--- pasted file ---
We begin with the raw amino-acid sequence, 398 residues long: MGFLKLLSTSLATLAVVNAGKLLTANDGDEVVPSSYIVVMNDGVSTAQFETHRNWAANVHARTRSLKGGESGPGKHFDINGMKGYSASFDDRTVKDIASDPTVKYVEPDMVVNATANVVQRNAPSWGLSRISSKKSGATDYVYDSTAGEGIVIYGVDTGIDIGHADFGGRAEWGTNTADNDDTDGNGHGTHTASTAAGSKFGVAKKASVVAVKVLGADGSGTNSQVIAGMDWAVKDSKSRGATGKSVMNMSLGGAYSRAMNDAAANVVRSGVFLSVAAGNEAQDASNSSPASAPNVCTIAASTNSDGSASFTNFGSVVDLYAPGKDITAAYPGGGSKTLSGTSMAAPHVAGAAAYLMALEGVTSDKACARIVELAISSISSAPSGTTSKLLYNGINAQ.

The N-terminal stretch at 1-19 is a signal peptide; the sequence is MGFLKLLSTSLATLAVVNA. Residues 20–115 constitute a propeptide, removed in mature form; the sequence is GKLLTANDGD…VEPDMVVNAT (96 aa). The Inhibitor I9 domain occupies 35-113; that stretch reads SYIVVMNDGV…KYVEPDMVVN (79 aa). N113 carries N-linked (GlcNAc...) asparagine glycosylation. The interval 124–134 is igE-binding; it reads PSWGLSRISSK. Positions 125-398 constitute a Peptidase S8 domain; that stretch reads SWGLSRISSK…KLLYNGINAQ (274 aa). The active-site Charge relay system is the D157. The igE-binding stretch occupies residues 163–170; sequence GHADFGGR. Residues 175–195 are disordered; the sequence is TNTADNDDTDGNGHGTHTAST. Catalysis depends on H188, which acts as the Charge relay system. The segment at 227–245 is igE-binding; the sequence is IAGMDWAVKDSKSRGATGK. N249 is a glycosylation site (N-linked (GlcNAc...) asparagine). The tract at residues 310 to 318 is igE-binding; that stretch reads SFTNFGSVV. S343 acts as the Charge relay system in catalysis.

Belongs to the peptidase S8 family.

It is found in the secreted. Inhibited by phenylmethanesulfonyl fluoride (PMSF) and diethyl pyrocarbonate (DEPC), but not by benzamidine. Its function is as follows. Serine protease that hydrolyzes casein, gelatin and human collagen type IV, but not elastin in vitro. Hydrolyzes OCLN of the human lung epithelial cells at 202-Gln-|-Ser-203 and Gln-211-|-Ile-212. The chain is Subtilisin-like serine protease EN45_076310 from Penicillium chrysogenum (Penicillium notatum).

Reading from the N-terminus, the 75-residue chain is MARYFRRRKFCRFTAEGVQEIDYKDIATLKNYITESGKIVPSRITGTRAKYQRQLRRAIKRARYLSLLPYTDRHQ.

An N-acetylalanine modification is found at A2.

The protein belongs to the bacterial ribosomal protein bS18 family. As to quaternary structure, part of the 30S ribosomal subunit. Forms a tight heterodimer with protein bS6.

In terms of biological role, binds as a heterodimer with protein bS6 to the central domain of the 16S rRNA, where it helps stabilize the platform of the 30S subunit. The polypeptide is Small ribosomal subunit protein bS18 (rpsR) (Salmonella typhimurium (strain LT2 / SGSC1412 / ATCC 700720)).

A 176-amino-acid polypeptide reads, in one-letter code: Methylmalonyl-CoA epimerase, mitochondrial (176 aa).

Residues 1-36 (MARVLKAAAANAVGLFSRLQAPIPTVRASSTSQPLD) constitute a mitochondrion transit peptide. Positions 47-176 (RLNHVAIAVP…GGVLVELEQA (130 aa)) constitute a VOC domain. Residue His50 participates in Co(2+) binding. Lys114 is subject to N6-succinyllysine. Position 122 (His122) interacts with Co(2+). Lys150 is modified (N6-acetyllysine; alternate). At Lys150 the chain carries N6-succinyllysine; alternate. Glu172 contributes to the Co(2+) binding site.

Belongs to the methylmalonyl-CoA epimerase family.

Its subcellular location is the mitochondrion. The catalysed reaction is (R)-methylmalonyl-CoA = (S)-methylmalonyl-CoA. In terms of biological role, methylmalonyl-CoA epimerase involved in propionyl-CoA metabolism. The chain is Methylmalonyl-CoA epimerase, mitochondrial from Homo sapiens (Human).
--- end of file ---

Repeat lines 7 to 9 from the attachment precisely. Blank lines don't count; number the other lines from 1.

The protein belongs to the bacterial ribosomal protein bS18 family. As to quaternary structure, part of the 30S ribosomal subunit. Forms a tight heterodimer with protein bS6.

In terms of biological role, binds as a heterodimer with protein bS6 to the central domain of the 16S rRNA, where it helps stabilize the platform of the 30S subunit. The polypeptide is Small ribosomal subunit protein bS18 (rpsR) (Salmonella typhimurium (strain LT2 / SGSC1412 / ATCC 700720)).

A 176-amino-acid polypeptide reads, in one-letter code: Methylmalonyl-CoA epimerase, mitochondrial (176 aa).